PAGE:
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When you're looking to make interior improvements in your home, small or large, you might not put much thought into the air around you. After all, it's not something you can see. However, as you and your family breathe in this air regularly, it's worth paying attention to how you can improve the odor, overall feel and health of your family with proper maintenance. While you hear a lot about outdoor pollutants, with indoor air the pollutant levels can actually get two to five times higher. That's no statistic to overlook.
Indoor air quality affects more than the people inside your house, too. It can also contribute to the overall property value of your home. Through a combination of leaning on home service professionals and performing some manageable work yourself, you can keep your home's air as pristine as you like to keep your lawn and maintain the value of your investment. If indoor air quality hasn't been a concern of yours, it's time to think twice before you move on to the next home maintenance item on your list.

How Indoor Air Affects the Property Value of Your Home

The air inside your home has the ability to affect your house in a number of ways. If your air has too much moisture, you have the right conditions for allowing mold to form around the house. Also, wood can swell and buckle, bugs and dust mites can spread and other problems can form. Aside from moisture, fluctuating indoor temperatures can cause your foundation, as well as caulk and sealants, to crack.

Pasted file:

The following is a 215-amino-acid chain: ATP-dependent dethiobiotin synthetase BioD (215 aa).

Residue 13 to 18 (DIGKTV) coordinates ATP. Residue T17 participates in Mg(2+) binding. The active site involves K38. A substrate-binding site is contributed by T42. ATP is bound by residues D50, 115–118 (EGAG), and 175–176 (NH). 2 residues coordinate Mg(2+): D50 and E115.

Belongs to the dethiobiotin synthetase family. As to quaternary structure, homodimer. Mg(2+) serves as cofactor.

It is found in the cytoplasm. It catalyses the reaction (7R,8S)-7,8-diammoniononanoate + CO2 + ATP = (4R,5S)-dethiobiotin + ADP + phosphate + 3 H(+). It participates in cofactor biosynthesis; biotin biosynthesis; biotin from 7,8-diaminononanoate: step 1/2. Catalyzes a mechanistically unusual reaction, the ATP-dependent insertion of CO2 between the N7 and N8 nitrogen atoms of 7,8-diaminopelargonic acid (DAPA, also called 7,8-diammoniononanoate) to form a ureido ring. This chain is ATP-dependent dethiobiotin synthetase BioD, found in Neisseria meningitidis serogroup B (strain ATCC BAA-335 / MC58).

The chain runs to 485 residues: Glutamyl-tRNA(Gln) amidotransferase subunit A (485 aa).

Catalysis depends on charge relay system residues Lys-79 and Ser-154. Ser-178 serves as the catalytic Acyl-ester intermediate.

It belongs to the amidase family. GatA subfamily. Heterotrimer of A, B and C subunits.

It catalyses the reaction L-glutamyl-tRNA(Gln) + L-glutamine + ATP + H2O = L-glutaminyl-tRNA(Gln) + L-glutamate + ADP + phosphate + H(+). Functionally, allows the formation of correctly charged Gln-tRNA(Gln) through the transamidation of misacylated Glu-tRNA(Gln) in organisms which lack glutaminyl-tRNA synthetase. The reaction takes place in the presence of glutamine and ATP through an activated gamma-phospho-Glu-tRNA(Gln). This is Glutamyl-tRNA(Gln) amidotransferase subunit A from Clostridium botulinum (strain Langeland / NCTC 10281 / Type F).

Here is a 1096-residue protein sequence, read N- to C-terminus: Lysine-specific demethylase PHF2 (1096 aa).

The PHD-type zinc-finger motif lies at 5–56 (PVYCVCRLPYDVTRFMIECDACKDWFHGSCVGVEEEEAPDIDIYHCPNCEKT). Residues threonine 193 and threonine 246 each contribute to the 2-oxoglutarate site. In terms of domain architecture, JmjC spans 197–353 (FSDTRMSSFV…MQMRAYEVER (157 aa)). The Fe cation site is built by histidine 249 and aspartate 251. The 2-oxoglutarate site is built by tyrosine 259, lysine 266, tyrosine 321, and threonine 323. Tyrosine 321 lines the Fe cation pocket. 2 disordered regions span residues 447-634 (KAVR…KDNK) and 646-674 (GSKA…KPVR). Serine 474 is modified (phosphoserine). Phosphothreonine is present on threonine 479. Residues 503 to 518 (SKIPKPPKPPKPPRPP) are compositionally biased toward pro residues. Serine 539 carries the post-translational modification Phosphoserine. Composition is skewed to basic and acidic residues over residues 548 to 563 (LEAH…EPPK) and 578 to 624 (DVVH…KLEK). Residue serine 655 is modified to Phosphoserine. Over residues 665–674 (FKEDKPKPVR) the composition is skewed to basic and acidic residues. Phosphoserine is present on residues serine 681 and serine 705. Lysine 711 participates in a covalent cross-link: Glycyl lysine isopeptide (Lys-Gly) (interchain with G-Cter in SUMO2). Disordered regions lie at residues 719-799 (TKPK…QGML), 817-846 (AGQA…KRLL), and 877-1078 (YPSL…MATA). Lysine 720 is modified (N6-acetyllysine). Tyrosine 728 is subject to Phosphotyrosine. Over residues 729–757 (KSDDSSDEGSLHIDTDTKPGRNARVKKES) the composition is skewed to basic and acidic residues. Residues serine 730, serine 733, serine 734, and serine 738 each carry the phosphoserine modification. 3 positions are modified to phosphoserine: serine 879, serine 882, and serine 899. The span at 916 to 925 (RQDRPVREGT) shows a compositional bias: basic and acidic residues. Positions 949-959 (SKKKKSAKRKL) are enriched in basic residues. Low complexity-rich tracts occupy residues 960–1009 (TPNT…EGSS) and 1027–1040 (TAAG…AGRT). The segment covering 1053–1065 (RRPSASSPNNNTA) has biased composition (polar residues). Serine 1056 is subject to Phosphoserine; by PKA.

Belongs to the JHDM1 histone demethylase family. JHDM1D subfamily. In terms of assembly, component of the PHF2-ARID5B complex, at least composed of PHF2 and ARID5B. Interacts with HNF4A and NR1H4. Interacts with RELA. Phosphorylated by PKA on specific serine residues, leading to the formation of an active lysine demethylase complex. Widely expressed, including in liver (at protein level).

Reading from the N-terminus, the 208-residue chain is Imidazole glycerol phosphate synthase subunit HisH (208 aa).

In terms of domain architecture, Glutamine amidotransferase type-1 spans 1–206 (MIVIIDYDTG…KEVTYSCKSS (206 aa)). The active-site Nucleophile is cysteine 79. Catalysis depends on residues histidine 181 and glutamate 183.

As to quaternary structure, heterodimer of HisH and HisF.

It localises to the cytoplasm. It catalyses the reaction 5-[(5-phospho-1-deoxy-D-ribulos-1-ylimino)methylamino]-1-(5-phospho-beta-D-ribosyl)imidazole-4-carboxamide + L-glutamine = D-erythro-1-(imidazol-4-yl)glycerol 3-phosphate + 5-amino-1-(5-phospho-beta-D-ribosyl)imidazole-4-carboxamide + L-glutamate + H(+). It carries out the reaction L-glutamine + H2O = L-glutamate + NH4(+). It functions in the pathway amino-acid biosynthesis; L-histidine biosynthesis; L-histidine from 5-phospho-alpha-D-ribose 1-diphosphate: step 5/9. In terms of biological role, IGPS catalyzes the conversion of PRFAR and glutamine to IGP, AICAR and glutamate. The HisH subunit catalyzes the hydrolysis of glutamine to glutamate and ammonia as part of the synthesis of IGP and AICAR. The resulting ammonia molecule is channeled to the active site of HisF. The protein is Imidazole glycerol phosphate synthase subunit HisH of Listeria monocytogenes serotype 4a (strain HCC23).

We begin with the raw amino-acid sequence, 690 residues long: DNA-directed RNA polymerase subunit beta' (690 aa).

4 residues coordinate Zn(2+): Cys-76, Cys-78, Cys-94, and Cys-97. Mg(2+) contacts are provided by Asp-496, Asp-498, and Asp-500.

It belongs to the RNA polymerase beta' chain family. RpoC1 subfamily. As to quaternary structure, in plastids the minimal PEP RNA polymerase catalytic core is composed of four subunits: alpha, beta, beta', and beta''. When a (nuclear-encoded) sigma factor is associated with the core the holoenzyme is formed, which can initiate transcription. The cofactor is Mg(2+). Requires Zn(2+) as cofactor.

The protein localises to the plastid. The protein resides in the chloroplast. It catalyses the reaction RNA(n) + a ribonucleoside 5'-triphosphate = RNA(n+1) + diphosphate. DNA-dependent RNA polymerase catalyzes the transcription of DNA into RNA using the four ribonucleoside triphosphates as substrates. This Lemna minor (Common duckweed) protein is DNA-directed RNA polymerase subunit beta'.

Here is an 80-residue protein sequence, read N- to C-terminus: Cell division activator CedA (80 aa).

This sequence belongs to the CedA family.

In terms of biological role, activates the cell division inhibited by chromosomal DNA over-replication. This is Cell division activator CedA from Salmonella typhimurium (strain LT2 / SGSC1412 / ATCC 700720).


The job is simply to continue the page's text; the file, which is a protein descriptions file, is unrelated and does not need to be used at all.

These are the kinds of problems that can create damage around your home and decrease its value. But if you take the proper proactive steps to improve your home's air quality, which includes controlling the temperature and moisture levels, you can prevent these problems and maintain the integrity and aesthetic beauty of your home in the long run. Not only will this maintenance protect the value of your investment, but it will also enhance buyer interest in your home when you're ready to sell. Now that's a win-win.

Steps You Can Take to Improve Indoor Air Quality

Let's take a look at what home maintenance items can impact your home's indoor air quality, as well as steps you can take on a regular basis to address any contributing factors. Some of these steps are simple while others are more involved, so pick and choose which ones work for you now and in the future.

Stop the Problem at the Source

The Environmental Protection Agency says the one method that tends to work the best for better air quality indoors is focusing on the sources of pollution. See if you can eliminate potential pollution sources, and try to cut down on the emissions of sources that can't be removed, such as adjusting the pilot light on a gas stove. Other methods of controlling indoor pollutants include enclosing sources of asbestos, stopping use of wood-burning fireplaces and halting indoor cigarette use. Although you can attempt to ventilate these sources, stopping or reducing the pollutant is more effective.

Focus on Ventilation

Since you can't get rid of all sources of pollution in your home, you also need to make ventilation a priority. Make sure that you effectively ventilate your bathrooms and other rooms that hold extra moisture through fans, windows and air conditioning. Use the exhaust fan over the stove when cooking to catch grease and other cooking contaminants. Bring fresh air into your home by leaving the windows open sometimes and using attics or window fans.
You could also look into HVAC systems that bring air from the outdoors into your house. While it's important to circulate and bring in fresh air on a regular basis, you should always do this when your home is exposed to extra contaminants; think when you produce smoke from cooking, when you paint your bathroom or when you use a potent super glue for crafts or projects.